The only true God is the Triune God: Father, Son, and Holy Spirit. He is one divine being with three distinct persons. We are to revere Him alone as the highest being, honor Him with our lives, and avoid what displeases Him. We dishonor God and break this commandment when we fear, love, or trust any person, place, thing, or event more than Him. We love God above all things when we cling to Him alone as our God and devote our lives to His service.
The Second Commandment: You shall not misuse the name of the Lord your God.
What does this mean? We should fear and love God so that we do not curse, swear, use satanic arts, lie, or deceive by His name, but call upon it in every trouble, pray, praise, and give thanks.
God forbids us to misuse His name by verbalizing it uselessly or carelessly to curse, swear, and deceive. Satanic arts include witchcraft, fortune-telling, and trusting in horoscopes. Speaking evil of God or mocking Him is blaspheming His name. We are permitted to take an oath in a handful of circumstances such as promising to tell the truth in a court of law. However, making thoughtless oaths or breaking important ones goes against this commandment. Teaching false doctrine is a misuse of His name. Calling upon God’s name in every trouble and seeking His help and guidance is a right use of His name. So is offering Him our prayers, praises, and thanks.
Prayer: Oh Lord, Your Name is above every name, and we desire to honor only You as our God. Forgive us for the times we allow the things of this world to take the place of You. Forgive us for dishonoring Your name when we are overcome with temptations. Cleanse us anew with the blood Christ shed for us. Strengthen us with the presence of Your Holy Spirit in our hearts, homes, and lives. We lay this petition before You in the name of Jesus Christ. Amen.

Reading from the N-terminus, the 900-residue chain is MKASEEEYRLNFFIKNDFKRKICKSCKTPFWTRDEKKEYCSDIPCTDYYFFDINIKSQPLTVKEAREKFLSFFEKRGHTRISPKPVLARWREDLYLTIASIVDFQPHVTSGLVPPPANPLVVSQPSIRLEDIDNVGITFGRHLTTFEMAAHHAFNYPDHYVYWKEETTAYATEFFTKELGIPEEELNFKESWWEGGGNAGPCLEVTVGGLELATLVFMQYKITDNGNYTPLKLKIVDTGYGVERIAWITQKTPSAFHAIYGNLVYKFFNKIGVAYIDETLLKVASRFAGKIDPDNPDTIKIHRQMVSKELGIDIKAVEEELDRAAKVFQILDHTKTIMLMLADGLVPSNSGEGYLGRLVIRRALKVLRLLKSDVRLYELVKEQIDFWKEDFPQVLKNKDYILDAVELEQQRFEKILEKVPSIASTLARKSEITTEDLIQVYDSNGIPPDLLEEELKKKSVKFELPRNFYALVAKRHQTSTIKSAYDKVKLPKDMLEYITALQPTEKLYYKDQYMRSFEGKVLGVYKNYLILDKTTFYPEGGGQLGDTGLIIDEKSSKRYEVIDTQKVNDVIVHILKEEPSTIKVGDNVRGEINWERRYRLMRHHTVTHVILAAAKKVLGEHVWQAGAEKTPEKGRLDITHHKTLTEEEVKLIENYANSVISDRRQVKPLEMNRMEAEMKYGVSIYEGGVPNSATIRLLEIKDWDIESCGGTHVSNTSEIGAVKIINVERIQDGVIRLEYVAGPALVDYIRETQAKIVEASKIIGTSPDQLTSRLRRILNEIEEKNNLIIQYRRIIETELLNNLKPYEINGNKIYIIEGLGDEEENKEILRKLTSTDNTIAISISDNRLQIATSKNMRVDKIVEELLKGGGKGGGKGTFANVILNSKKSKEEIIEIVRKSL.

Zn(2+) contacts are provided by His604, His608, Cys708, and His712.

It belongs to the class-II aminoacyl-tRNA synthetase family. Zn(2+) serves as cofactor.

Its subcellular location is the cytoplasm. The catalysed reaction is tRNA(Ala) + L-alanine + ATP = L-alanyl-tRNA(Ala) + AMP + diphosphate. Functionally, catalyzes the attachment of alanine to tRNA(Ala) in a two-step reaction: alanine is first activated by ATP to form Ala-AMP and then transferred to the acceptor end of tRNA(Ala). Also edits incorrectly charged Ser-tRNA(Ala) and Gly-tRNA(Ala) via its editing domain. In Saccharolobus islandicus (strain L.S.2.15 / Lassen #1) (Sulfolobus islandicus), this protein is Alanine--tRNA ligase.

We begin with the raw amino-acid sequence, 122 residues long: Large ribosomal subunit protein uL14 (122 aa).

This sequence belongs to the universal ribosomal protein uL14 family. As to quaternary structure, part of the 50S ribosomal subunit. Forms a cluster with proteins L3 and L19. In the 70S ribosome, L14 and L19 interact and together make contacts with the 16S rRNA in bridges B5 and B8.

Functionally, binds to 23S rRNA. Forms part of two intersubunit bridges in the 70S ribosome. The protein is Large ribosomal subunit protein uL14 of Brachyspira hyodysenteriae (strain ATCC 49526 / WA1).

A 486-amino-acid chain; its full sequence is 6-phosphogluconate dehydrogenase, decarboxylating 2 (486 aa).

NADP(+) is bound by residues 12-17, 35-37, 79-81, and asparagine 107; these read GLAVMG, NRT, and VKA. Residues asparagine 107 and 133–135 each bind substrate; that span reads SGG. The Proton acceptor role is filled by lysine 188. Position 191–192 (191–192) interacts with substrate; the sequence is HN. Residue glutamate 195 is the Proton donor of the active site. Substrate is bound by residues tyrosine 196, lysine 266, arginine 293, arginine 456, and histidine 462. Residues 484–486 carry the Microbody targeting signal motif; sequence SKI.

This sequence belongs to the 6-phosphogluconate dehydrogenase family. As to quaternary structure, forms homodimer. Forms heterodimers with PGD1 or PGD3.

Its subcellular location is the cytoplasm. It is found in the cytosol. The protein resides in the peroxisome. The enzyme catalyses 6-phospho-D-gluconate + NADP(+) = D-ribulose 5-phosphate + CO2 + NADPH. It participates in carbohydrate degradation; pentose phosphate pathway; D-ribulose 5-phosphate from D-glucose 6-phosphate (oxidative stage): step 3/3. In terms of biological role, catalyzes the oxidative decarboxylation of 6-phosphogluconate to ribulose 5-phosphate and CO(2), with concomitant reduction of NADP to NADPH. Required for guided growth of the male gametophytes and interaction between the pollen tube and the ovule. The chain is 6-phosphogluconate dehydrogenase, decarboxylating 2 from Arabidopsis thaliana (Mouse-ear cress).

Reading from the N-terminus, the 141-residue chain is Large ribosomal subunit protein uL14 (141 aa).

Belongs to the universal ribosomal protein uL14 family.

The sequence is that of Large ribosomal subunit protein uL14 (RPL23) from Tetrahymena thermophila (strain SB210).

The 10 Commandments: A Closer Look
On Mount Sinai, God presented the Ten Commandments to Moses. Moses carried the two tablets of stone down the mountain to God’s chosen people, the Israelites. The first three commandments are about serving God. Jesus summarized those by saying, “Love the Lord your God with all your heart, soul, mind, and strength.” The other seven commandments are about serving God by way of serving our neighbor. Jesus summarized those by saying, “Love your neighbor as yourself.”
For the next several editions of the monthly newsletter, we’ll be taking a closer look at the Ten Commandments. If you have Luther’s Small Catechism, I encourage you to continue using it to meditate on them. The Ten Commandments are not an outdated list of recommendations given to a generation long gone. Instead, they are God’s moral requirements for all people of all times. Jesus explained in Matthew chapter 5:
“Do not think that I have come to abolish the Law or the Prophets; I have not come to abolish them but to fulfill them. For truly I tell you, until heaven and earth disappear, not the smallest letter, not the least stroke of a pen, will by any means disappear from the Law until everything is accomplished. Therefore anyone who sets aside one of the least of these commands and teaches others accordingly will be called least in the kingdom of heaven, but whoever practices and teaches these commands will be called great in the kingdom of heaven. For I tell you that unless your righteousness surpasses that of the Pharisees and the teachers of the law, you will certainly not enter the kingdom of heaven.”